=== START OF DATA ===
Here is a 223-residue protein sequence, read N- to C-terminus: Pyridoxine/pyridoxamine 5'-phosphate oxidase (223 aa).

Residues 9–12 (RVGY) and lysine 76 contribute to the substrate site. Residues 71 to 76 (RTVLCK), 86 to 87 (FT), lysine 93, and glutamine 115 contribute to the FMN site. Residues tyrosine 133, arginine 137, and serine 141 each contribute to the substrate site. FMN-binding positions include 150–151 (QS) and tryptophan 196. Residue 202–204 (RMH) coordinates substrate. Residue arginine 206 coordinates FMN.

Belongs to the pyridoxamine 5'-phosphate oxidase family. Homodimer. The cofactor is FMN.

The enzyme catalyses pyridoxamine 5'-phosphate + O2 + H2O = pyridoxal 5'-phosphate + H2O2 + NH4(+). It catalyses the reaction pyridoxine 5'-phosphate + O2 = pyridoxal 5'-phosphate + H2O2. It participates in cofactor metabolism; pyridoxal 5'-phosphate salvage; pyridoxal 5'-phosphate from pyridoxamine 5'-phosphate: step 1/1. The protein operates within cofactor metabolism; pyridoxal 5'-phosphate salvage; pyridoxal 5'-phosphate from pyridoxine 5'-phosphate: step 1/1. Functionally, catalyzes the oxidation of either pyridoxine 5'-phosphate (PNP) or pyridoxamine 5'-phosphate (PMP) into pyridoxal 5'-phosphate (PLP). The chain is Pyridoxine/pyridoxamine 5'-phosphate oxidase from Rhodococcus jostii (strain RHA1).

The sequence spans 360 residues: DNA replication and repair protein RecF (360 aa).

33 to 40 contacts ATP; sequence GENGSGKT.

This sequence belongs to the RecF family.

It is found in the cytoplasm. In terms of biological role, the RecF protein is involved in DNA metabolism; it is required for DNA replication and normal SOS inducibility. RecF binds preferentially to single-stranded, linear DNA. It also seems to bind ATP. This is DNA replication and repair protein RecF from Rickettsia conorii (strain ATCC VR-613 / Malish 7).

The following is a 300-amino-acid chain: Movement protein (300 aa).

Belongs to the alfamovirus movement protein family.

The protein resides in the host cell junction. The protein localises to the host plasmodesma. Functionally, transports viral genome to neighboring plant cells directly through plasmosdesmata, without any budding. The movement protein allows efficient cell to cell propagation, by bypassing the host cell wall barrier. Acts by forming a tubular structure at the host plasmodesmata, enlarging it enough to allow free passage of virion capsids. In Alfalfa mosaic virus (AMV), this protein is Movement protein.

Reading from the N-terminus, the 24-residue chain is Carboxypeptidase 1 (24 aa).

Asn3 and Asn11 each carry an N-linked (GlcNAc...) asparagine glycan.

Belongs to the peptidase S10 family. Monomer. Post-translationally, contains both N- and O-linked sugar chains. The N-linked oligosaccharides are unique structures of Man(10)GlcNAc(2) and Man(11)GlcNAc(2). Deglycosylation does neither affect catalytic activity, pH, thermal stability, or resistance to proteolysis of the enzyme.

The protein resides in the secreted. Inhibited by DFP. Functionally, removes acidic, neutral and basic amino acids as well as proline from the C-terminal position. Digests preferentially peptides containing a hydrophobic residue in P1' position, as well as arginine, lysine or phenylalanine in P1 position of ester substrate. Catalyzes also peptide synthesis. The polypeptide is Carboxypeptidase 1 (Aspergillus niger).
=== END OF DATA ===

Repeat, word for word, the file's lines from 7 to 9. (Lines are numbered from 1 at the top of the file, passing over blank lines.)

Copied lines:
This sequence belongs to the RecF family.

It is found in the cytoplasm. In terms of biological role, the RecF protein is involved in DNA metabolism; it is required for DNA replication and normal SOS inducibility. RecF binds preferentially to single-stranded, linear DNA. It also seems to bind ATP. This is DNA replication and repair protein RecF from Rickettsia conorii (strain ATCC VR-613 / Malish 7).

The following is a 300-amino-acid chain: Movement protein (300 aa).